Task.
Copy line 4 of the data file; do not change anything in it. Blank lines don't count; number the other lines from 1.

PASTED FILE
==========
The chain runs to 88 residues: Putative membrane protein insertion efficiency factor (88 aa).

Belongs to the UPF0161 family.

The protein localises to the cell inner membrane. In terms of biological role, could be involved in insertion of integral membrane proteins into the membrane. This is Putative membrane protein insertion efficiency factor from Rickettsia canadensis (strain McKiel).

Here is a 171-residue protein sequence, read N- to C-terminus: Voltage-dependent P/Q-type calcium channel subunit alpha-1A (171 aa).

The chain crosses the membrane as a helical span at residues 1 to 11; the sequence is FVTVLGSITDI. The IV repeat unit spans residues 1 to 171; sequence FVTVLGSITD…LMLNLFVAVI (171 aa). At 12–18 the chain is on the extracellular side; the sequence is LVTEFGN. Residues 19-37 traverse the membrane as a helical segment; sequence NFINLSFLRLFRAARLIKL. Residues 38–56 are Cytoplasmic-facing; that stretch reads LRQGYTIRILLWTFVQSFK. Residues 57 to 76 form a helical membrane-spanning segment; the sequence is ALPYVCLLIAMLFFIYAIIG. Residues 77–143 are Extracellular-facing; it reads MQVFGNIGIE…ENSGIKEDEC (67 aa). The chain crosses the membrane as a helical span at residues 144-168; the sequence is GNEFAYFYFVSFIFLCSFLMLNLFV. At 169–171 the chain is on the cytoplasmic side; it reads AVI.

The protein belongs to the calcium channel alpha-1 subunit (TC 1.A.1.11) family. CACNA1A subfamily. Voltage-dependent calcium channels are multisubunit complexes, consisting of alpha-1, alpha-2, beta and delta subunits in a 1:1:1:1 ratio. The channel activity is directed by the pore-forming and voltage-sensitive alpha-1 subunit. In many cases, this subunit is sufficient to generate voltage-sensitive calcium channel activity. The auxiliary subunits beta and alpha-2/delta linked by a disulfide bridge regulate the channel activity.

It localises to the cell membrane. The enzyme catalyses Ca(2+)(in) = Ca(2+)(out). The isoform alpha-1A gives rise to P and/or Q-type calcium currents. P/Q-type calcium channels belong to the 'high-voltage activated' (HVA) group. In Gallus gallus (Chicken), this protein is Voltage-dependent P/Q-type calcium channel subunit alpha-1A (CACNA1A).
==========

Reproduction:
Here is a 171-residue protein sequence, read N- to C-terminus: Voltage-dependent P/Q-type calcium channel subunit alpha-1A (171 aa).